Chronic Obstructive Pulmonary Disease

Good Essays
Exam on COPD and related factors
Please download questions and type answers being sure to cite references.
• Define COPD and describe the three major disorder groups including symptoms and diagnostic signs.
Chronic Obstructive Pulmonary Disease (COPD) is a group of lung diseases that are characterized by constant obstructed airflow through the lungs and airways. The three disorder groups are:
1. Chronic bronchitis: this is when there is "persistent inflammation and excessive secretions of mucus in the main airways of the lungs." This disease is diagnosed as chronic when a person continues to cough for at least 3 months of the year for two consecutive years. Symptoms include: cyanosis (lack of O2), persistent cough, retains CO2 leading to
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Emphysema: this is a "progressive lung condition characterized by the breakdown of the lung's elastic structure and destruction of the walls of the bronchioles and aveoli." This process reduces the surface area involved in respiration. Symptoms include dypnea , cough that wont go away, difficulty breathing when exercising, barrel chest yet thin limbs, significant weight loss, and labored breathing (Dr. Goodwin, 2017).
3. Progressive respiratory failure: In this disease, "the gas exchange between the air and circulating blood is severely impaired, causing abnormal levels of tissue gases that can be life threatening." symptoms are: persistent cough, dypnea ( especially with exertion), diminished cognitive ability or confusion, cyanosis, fatigue, and edema ( particularly in the hands and feet) (Radek, 2017).

• Define ABGs, list the major ABGs with the normal amounts, and discuss what each represents.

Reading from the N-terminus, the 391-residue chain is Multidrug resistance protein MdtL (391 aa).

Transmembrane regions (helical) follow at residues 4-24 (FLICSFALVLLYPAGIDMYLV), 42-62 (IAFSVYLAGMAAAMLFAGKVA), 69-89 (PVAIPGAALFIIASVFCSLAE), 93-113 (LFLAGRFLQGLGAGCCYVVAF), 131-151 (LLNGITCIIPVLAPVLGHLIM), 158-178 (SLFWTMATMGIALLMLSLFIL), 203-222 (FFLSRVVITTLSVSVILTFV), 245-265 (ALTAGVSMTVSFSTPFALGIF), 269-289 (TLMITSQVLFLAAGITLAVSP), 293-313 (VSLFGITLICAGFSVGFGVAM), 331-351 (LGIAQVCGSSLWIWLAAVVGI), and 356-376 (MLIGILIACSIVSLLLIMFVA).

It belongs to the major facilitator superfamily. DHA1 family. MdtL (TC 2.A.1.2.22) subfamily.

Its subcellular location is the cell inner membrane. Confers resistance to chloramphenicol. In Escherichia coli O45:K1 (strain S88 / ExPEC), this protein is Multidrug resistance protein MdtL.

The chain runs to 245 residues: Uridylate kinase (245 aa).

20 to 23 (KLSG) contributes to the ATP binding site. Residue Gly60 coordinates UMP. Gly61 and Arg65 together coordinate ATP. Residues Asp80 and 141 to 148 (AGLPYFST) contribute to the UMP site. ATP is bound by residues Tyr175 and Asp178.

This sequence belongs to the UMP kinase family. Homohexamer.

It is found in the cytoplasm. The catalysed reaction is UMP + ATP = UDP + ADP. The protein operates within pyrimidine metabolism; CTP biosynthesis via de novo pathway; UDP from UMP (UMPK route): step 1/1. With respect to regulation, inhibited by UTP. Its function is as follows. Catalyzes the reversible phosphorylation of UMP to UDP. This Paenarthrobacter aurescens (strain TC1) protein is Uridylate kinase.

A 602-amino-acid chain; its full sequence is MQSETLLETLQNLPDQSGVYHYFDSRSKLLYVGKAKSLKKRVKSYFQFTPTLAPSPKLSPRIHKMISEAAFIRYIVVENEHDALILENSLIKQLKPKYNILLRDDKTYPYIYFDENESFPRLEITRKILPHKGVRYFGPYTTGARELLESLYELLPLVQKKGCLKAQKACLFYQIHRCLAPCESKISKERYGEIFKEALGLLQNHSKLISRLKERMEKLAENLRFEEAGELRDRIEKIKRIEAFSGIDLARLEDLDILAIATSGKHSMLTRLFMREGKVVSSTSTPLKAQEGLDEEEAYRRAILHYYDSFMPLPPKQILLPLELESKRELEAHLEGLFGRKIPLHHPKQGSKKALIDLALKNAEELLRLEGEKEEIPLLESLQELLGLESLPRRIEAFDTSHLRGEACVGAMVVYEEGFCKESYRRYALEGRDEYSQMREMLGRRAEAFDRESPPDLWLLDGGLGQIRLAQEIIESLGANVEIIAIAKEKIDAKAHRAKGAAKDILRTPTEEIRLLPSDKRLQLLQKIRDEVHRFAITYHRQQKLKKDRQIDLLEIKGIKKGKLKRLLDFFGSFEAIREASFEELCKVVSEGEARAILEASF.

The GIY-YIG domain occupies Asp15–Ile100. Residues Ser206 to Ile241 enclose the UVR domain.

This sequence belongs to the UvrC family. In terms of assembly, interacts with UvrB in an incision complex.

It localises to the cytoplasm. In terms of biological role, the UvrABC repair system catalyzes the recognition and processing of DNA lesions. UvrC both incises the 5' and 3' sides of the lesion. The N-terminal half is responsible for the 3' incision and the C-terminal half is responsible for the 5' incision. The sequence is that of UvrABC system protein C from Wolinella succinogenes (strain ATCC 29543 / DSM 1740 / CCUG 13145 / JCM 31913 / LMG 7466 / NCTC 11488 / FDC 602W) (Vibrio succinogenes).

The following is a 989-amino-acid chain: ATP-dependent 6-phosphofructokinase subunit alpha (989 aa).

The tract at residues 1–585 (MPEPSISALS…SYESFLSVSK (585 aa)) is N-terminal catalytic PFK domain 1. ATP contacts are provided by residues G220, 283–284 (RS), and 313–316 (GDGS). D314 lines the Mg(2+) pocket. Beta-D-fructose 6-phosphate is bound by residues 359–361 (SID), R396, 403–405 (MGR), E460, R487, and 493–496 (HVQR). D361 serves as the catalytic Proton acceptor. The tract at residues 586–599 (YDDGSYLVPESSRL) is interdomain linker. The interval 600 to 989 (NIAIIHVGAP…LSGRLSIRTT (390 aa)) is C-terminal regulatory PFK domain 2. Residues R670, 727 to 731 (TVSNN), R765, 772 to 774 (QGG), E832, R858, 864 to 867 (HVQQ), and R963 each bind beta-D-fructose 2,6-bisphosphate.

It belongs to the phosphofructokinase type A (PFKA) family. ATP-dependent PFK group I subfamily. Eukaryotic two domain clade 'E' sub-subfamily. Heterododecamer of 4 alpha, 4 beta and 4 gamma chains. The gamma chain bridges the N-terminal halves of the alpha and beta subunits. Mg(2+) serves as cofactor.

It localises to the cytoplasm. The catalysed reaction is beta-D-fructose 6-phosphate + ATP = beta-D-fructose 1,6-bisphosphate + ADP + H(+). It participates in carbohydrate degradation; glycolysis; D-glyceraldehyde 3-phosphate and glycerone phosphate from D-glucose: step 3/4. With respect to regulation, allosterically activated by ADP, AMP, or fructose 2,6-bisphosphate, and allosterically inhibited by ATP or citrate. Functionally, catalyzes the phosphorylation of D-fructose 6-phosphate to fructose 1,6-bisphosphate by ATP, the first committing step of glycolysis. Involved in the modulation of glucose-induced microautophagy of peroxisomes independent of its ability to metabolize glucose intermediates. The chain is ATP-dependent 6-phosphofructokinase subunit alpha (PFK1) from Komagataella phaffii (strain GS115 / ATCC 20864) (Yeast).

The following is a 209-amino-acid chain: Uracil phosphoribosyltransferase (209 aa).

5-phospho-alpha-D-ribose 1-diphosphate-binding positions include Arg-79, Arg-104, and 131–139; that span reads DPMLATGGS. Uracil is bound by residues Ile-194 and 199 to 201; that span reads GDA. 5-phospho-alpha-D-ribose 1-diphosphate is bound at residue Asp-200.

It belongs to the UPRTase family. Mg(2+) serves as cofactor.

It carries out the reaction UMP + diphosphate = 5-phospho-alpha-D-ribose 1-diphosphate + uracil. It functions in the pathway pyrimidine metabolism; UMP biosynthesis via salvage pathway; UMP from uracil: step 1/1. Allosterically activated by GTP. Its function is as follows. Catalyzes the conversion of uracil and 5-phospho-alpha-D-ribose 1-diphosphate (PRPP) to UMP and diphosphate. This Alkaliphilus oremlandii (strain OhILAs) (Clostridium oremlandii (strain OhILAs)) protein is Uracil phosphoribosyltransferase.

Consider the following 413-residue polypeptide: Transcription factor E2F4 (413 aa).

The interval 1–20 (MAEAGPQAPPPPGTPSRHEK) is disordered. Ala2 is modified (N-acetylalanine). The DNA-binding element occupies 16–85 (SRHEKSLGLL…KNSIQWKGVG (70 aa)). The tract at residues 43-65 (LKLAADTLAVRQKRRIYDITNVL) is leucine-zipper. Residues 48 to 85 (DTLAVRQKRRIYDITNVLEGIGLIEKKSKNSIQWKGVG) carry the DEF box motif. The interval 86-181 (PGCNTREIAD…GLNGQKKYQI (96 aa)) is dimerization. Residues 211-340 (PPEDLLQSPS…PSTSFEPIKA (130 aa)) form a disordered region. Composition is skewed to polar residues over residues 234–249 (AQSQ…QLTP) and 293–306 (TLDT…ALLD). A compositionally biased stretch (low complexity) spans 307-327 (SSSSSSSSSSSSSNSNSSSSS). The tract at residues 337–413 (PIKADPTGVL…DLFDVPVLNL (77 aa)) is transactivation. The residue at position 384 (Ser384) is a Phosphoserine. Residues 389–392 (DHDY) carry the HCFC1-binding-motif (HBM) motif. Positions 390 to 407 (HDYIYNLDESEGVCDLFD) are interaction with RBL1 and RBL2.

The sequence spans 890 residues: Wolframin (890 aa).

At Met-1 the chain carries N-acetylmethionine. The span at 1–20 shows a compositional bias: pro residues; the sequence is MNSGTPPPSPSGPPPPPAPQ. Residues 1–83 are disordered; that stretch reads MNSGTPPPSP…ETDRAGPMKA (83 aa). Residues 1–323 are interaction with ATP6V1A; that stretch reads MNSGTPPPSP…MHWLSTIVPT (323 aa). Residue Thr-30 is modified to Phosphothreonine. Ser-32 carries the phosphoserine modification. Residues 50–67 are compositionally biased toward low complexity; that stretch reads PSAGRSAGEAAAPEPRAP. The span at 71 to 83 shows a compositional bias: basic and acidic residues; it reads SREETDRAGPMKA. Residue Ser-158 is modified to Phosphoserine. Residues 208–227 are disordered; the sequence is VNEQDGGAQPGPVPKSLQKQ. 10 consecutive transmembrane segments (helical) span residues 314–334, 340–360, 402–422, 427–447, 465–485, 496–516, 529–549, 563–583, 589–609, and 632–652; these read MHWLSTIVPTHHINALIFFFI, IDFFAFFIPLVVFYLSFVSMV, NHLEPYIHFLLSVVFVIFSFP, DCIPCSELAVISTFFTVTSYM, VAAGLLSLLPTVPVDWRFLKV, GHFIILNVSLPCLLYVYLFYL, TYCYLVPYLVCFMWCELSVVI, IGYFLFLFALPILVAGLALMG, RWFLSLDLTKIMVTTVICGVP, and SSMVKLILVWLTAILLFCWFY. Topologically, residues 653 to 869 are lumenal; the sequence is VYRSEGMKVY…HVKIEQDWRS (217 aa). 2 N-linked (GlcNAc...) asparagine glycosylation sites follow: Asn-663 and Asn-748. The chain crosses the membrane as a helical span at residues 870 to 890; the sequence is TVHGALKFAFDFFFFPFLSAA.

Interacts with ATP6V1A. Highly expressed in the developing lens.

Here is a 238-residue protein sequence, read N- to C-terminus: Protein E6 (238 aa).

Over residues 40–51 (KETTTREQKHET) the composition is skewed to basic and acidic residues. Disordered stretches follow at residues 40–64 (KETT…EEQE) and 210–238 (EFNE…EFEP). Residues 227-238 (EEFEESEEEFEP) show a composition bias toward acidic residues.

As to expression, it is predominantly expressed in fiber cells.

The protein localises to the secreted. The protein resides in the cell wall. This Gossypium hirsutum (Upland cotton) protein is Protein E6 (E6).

Arteriole Blood Gases is "the sampling of the blood levels of oxygen and carbon dioxide within the arteries, as opposed to the levels of oxygen and carbon dioxide in venous blood."
1. pH: (7.35-7.45) measurement of acidity or alkalinity based on H+ ions present in the blood.
2. pO2: (80-100 mm hg) the partial pressure of oxygen that is dissolved in the arterial blood
3. HCO3: (21-28 mEq/L) this is the calculated value of the amount of bicarbonate in the blood stream. This is not a blood gas but "the anion of carbonic
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Hypoxemia and Hypercapnia are two types of respiratory failure diseases. Hypoxemia respiratory failure (type I) is when "an arterial oxygen tension (PaO2) lower than 60 mm Hg with a normal or low arterial carbon dioxide tension (PaCO2)." Hypoxemia is the most common form of respiratory failure. It can also be related to all acute diseases of the lung, "which generally involve fluid filling or collapse of alveolar units." Examples of type I respiratory failure are : " cardiogenic or noncardiogenic pulmonary edema, pneumonia, and pulmonary hemorrhage.
Hypercapnia is also known as type II respiratory failure and is characterized by a PaCO2 higher than 50 mm Hg. In other words, there is too much CO2 in the blood. Hypercapnia is common in patients with "hypercapnic respiratory failure who are breathing room air; The pH depends on the level of bicarbonate, which in turn is dependent on the duration of hypercapnia." Common etiologies associated with this disease are drug overdose, neuromuscular disease, chest wall abnormalities, and severe airway disorders ( asthma and COPD) (Respiratory Failure, 2017).

• Discuss the nutritional support of patients in respiratory failure including types of feedings and content of

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